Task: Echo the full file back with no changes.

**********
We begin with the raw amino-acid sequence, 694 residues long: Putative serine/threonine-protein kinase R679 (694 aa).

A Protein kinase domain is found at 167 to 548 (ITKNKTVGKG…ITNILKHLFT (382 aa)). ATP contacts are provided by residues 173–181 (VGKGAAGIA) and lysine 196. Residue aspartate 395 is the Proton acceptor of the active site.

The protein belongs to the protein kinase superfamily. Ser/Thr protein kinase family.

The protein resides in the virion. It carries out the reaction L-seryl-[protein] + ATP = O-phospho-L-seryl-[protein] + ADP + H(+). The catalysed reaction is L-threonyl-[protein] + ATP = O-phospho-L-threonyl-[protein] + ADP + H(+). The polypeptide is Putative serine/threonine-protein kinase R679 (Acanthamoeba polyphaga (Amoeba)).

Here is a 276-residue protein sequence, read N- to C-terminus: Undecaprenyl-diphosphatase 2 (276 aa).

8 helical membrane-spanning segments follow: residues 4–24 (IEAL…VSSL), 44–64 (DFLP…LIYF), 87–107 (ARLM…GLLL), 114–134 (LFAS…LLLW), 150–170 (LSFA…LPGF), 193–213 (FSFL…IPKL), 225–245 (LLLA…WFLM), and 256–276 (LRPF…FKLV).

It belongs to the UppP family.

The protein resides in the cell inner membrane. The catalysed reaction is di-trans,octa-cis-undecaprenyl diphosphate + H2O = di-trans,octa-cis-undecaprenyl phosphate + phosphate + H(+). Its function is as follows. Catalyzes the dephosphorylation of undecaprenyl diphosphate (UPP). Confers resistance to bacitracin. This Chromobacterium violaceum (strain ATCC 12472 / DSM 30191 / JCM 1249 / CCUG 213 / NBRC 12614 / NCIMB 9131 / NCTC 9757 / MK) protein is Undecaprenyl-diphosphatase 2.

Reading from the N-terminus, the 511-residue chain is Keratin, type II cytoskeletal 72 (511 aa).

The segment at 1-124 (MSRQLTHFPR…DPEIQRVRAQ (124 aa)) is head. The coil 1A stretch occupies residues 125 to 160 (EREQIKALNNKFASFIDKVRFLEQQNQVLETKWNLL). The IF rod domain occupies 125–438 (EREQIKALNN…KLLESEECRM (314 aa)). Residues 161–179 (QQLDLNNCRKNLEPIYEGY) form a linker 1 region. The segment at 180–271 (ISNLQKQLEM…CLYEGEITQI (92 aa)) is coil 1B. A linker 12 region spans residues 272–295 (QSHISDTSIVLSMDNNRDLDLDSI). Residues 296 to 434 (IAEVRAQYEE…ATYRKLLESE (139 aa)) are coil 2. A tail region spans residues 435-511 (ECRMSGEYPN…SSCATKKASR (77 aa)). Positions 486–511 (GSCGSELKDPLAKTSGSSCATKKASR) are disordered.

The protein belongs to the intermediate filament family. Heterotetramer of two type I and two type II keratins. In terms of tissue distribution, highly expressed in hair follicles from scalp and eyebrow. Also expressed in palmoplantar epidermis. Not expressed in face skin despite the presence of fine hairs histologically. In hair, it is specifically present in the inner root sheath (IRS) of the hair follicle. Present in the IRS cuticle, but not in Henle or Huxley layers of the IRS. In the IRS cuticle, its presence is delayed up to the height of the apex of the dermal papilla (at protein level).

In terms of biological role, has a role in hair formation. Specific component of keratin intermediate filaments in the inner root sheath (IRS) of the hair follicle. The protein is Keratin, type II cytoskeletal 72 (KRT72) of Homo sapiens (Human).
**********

We begin with the raw amino-acid sequence, 694 residues long: Putative serine/threonine-protein kinase R679 (694 aa).

A Protein kinase domain is found at 167 to 548 (ITKNKTVGKG…ITNILKHLFT (382 aa)). ATP contacts are provided by residues 173–181 (VGKGAAGIA) and lysine 196. Residue aspartate 395 is the Proton acceptor of the active site.

The protein belongs to the protein kinase superfamily. Ser/Thr protein kinase family.

The protein resides in the virion. It carries out the reaction L-seryl-[protein] + ATP = O-phospho-L-seryl-[protein] + ADP + H(+). The catalysed reaction is L-threonyl-[protein] + ATP = O-phospho-L-threonyl-[protein] + ADP + H(+). The polypeptide is Putative serine/threonine-protein kinase R679 (Acanthamoeba polyphaga (Amoeba)).

Here is a 276-residue protein sequence, read N- to C-terminus: Undecaprenyl-diphosphatase 2 (276 aa).

8 helical membrane-spanning segments follow: residues 4–24 (IEAL…VSSL), 44–64 (DFLP…LIYF), 87–107 (ARLM…GLLL), 114–134 (LFAS…LLLW), 150–170 (LSFA…LPGF), 193–213 (FSFL…IPKL), 225–245 (LLLA…WFLM), and 256–276 (LRPF…FKLV).

It belongs to the UppP family.

The protein resides in the cell inner membrane. The catalysed reaction is di-trans,octa-cis-undecaprenyl diphosphate + H2O = di-trans,octa-cis-undecaprenyl phosphate + phosphate + H(+). Its function is as follows. Catalyzes the dephosphorylation of undecaprenyl diphosphate (UPP). Confers resistance to bacitracin. This Chromobacterium violaceum (strain ATCC 12472 / DSM 30191 / JCM 1249 / CCUG 213 / NBRC 12614 / NCIMB 9131 / NCTC 9757 / MK) protein is Undecaprenyl-diphosphatase 2.

Reading from the N-terminus, the 511-residue chain is Keratin, type II cytoskeletal 72 (511 aa).

The segment at 1-124 (MSRQLTHFPR…DPEIQRVRAQ (124 aa)) is head. The coil 1A stretch occupies residues 125 to 160 (EREQIKALNNKFASFIDKVRFLEQQNQVLETKWNLL). The IF rod domain occupies 125–438 (EREQIKALNN…KLLESEECRM (314 aa)). Residues 161–179 (QQLDLNNCRKNLEPIYEGY) form a linker 1 region. The segment at 180–271 (ISNLQKQLEM…CLYEGEITQI (92 aa)) is coil 1B. A linker 12 region spans residues 272–295 (QSHISDTSIVLSMDNNRDLDLDSI). Residues 296 to 434 (IAEVRAQYEE…ATYRKLLESE (139 aa)) are coil 2. A tail region spans residues 435-511 (ECRMSGEYPN…SSCATKKASR (77 aa)). Positions 486–511 (GSCGSELKDPLAKTSGSSCATKKASR) are disordered.

The protein belongs to the intermediate filament family. Heterotetramer of two type I and two type II keratins. In terms of tissue distribution, highly expressed in hair follicles from scalp and eyebrow. Also expressed in palmoplantar epidermis. Not expressed in face skin despite the presence of fine hairs histologically. In hair, it is specifically present in the inner root sheath (IRS) of the hair follicle. Present in the IRS cuticle, but not in Henle or Huxley layers of the IRS. In the IRS cuticle, its presence is delayed up to the height of the apex of the dermal papilla (at protein level).

In terms of biological role, has a role in hair formation. Specific component of keratin intermediate filaments in the inner root sheath (IRS) of the hair follicle. The protein is Keratin, type II cytoskeletal 72 (KRT72) of Homo sapiens (Human).